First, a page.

Section: Editorial

Staff Editorial: Facebook Live aids accountability

Over the past few months, Facebook has been promoting its “Live” function — a way for people and pages to share video content as it happens on social media. Last September, The New York Times used it to broadcast an interview on Google Hangout with Edward Snowden. Just yesterday evening, Buzzfeed News hosted a livestream from the Standing Rock Reservation in North Dakota as the Army Corps and local police arrested people from a Dakota Access Pipeline camp.

We’ve even made our foray in using Facebook Live, from broadcasting First Year Sing to covering the Gund Gallery’s panel on Tuesday, which featured filmmaker Nizar Wattad and photographer Rania Matar. We plan to expand our live coverage of speakers on campus and include more live interviews conducted by Collegian staff.

Facebook Live provides us with a great opportunity to show what’s happening on campus right now. Students with evening seminars can catch up on talks they had to miss, and alumni and students off campus can see what’s happening on the Hill. While after-the-fact reporting is still essential, some things are better watched live.

For that reason, we think the Collegian is not the only campus organization that should utilize Facebook Live. Student Council meetings should be broadcast for all of Kenyon to see. While minutes are emailed to all students after each meeting, the notes fail to capture the full discussions that take place during each meeting. In-person attendance is always preferable, because it allows greater interaction between students and Student Council. But the number of students who attend Student Council meetings is low, so it’s clear Student Council could benefit from using a new way to interact with the community.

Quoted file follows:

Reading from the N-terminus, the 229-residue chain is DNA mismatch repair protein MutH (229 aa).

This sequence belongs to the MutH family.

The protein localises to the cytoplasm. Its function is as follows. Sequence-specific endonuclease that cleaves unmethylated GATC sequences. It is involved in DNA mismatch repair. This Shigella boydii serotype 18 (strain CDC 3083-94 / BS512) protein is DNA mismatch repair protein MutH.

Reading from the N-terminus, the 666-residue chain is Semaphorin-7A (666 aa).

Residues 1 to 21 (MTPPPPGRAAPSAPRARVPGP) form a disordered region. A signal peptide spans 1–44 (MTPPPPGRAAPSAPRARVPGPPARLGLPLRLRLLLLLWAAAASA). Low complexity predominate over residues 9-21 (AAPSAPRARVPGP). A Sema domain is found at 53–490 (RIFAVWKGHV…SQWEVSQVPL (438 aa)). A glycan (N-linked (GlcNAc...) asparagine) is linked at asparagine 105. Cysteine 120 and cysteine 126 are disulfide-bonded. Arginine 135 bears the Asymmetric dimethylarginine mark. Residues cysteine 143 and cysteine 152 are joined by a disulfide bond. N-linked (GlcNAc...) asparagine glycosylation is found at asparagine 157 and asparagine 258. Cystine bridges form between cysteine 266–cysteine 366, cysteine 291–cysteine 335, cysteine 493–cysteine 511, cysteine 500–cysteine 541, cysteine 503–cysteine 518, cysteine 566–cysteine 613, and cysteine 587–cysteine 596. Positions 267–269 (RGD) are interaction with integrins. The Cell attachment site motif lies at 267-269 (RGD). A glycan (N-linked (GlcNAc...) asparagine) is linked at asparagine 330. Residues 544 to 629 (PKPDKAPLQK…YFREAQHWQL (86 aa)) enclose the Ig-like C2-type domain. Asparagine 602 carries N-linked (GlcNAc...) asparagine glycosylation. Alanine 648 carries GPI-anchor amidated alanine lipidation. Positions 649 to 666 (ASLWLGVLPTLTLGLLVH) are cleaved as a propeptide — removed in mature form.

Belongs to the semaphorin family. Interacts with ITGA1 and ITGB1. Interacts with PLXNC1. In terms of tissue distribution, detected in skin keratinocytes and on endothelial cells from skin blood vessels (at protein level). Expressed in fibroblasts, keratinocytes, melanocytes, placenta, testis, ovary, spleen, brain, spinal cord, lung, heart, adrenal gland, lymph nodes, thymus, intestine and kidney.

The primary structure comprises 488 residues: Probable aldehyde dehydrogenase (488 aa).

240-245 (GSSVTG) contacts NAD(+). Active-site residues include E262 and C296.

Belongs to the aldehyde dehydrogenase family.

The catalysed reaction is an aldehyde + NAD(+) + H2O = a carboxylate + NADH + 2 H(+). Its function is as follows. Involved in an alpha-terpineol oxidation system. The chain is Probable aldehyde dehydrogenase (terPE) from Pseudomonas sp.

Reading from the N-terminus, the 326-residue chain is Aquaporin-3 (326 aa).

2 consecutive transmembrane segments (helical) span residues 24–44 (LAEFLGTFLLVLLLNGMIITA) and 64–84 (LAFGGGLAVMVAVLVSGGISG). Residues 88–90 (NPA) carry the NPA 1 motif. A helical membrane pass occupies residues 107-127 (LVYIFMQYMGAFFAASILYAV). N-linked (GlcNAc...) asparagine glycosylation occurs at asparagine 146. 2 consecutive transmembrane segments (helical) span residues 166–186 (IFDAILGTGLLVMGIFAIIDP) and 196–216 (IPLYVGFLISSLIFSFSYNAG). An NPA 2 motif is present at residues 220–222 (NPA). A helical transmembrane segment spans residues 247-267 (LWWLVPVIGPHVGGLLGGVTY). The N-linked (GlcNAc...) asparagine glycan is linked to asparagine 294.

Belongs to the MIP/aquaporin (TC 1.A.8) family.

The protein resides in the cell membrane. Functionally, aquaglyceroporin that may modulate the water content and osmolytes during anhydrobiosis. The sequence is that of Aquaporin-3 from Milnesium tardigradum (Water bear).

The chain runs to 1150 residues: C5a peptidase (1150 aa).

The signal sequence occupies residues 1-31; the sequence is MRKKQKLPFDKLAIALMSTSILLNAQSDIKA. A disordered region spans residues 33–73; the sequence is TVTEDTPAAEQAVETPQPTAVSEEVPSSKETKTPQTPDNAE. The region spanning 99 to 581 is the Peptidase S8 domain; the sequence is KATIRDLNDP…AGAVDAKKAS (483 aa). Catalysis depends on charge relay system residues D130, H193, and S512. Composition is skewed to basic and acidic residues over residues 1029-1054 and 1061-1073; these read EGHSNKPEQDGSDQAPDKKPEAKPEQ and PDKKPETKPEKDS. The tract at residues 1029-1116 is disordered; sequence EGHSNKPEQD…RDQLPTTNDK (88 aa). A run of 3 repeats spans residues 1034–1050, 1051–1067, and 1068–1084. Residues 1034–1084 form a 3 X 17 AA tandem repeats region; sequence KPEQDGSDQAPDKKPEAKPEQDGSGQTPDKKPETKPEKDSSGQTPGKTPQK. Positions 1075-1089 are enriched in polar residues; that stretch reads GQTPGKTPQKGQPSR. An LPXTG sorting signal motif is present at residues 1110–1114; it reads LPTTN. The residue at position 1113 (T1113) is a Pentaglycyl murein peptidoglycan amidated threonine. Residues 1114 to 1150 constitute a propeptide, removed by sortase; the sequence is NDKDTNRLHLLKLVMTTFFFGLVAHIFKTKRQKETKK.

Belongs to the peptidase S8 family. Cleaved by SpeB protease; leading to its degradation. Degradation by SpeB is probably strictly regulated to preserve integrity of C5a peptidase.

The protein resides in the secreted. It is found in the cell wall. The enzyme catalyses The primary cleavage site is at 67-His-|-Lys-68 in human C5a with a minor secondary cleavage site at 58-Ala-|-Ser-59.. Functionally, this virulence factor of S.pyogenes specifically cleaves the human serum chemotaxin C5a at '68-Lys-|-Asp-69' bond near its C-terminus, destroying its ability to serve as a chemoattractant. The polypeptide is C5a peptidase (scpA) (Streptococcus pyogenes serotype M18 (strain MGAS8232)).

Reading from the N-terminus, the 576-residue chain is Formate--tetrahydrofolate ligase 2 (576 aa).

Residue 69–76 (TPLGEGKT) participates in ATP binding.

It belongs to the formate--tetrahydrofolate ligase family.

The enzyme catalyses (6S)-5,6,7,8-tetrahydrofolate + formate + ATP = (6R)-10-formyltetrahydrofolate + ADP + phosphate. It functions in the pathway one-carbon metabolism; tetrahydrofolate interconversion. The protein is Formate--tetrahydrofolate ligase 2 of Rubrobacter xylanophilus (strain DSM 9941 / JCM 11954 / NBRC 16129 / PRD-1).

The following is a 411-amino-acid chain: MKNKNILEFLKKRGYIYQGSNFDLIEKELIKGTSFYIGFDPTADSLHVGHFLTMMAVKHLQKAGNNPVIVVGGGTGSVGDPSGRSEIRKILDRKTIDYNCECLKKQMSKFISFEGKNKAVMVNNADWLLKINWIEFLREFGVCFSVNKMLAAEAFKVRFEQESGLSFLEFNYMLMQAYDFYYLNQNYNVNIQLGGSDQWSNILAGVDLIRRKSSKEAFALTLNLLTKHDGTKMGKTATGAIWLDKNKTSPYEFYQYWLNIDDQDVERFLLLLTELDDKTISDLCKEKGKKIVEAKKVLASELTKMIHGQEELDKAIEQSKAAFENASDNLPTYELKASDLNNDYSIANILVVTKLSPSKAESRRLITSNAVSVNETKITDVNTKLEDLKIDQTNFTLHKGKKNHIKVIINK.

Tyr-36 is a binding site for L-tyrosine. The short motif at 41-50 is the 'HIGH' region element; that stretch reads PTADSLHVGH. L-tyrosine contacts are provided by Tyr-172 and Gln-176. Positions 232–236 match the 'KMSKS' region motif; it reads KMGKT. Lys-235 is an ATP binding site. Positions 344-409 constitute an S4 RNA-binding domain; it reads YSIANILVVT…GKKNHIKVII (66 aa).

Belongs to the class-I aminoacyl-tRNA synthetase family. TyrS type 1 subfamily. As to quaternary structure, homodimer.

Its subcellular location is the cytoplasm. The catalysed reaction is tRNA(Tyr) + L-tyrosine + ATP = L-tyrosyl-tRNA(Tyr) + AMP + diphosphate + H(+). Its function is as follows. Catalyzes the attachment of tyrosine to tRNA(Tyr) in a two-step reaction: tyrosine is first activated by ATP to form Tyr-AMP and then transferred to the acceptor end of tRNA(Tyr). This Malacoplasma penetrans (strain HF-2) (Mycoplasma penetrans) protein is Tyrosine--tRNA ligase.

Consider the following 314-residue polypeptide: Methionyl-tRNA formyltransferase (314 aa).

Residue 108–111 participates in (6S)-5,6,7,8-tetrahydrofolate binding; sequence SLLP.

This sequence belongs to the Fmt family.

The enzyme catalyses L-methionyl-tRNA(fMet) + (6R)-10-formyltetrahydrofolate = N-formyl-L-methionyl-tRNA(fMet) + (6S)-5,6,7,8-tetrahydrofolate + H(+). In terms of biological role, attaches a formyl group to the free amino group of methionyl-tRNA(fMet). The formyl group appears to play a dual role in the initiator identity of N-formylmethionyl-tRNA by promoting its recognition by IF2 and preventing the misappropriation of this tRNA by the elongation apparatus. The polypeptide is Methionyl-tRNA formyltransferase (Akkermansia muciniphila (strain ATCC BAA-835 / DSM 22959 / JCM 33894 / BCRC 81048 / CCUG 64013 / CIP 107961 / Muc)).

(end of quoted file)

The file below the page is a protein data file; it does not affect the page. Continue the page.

There’s precedent for this use of Facebook Live: both the Columbia Engineering Student Council and Columbia College Student Council at Columbia University livestream every meeting for greater accessibility. Posting videos online, as student councils at other schools have begun doing, would allow the Kenyon community to observe the actions of their governing bodies in an easy fashion —  right in their Facebook newsfeed. Facebook Live is a free service that anyone with a Facebook account and a smartphone can access.

This could extend to the Board of Trustees and other administrative bodies as well. Broadcasting portions of the three board meetings on Kenyon’s Facebook page would enhance transparency and give those of us on the Hill a better sense of what the Trustees’ responsibilities are and how they make decisions. Viewers could leave comments on the videos to spur dialogue during the meetings. The Board also releases notes at the end of their meetings. But it would be more valuable to watch the deliberations, whenever possible.

Student Council, the Board of Trustees and other administrative bodies should take advantage of technology like Facebook Live to share their work. If these governing bodies truly want students, faculty and staff to engage, they should make their meetings more accessible. We have a right to know what is going on at our College.

We have the necessary technology, so we should show — not tell.


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